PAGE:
In this USA Today piece, it was reported that a Louisville high school shut down social media access via school networks after a student’s video suicide note was posted on YouTube. The article stated, “Worried officials at Jefferson County Public Schools shut down district network access to Twitter and YouTube on Tuesday morning after learning that students across the district were circulating the video, then restored access about an hour later once they felt they had time to reach out to students at Male High School.”
The school is taking some flack because of the move saying that students have access to their phones in school anyway so why try and hide the video? Truth is, the school has an obligation (as a school) to do what it feels best with their own resources. They aren’t ignorant enough to believe that students couldn’t access the video anyway, but the school needed some temporary breathing room to address the situation with the students before opening the school resources so students could access the video. They wanted to give some context to the event and address student needs first.
Breathing room in a crisis is sometimes necessary. The school’s first priority was student well-being so they decided to temporarily disable Twitter and YouTube access so they could agree on a strategy and get the students’ attention. I doubt they were trying to “hide” the video from their students. I believe it was the right thing to do.
Many thanks for former SID and buddy Jason Falls for giving me an interview on where social media is going and how to get there. If you want to learn from somebody who’s been there, done that, read up. His take on the necessary skills it takes to succeed as a social media marketer are pretty no-nonsense—just like Jason. Read the piece on Social Media Today here.
When sorting through all the noise out there looking for marketing tips, these kinds of articles sadden me. And how something like this gets published in a magazine as prestigious as Entrepreneur is just quizzical. The article is titled, “5 Reasons Every Business Needs To Be On Snapchat” and it’s unfortunately worthless. Here are the reasons:
1. People use it, and they’re going to keep using it.
2. Prove you’re a “cool” company.
3. You’ve already built the audience on other social platforms.
4. Embrace a new wavelength of messaging.
5. This is the new world of advertising.
If this is your marketing strategy, you’re in trouble(I think Audi may have used this strategy when they used Snapchat during the Super Bowl). And honestly, it doesn’t matter if it’s Snapchat, Pinterest, Twitter, Facebook, or any other platform, there is nothing worthwhile in this advice. What is even more amazing is that there is even a comment saying this is good advice. My soapbox Friday—add your two cents if you like.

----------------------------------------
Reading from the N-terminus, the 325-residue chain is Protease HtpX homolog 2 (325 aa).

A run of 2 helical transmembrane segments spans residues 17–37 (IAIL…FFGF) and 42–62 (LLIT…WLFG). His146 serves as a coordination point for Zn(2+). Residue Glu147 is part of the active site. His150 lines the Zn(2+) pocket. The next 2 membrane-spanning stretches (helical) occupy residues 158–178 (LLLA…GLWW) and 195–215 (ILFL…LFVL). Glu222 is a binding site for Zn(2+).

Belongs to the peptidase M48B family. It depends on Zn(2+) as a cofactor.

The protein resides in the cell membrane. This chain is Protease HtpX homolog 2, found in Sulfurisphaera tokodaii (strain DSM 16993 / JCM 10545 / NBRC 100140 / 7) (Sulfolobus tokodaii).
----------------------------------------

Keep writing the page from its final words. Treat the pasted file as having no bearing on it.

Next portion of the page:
I’m doing some research on the usability of Twitter cards. Anybody tried them yet? What do you think? Send me an email and let me know what you think. email@example.com
Online privacy rights advocate Bradley Shear wrote this piece supporting EPIC’s proposed student bill of privacy rights. As with all well-meaning documents, this one is good for the most part. However, point number one is extremely troubling to me. I’m not sure students, or anyone for that matter, should have the blanket ability to just erase something inappropriate forever, as if it never happened. I might be old fashioned, but I believe we overcome inappropriate behavior by doing it right the next time, and the next. Eventually the good news overcomes the bad news.
If the information is incorrect, slanderous, bullying, whatever, then yes. But I shouldn’t be able to engage in bad behavior online and then just be able to erase it like it never existed. Whatever happened to the consequences of bad behavior?
When I first started teaching, historians were complaining that conservative textbook companies were “rewriting” pieces of American history that made the United States look bad—giving students a rose-colored view of our country’s beginnings. As wrong as those “corrections” of history were then, this is the same mindset now, in my thinking. Kids learn as they work through the consequences of behavior. Isn’t that what growing up is about? Giving them an erase button teaches them nothing except that you get a do-over whenever you want.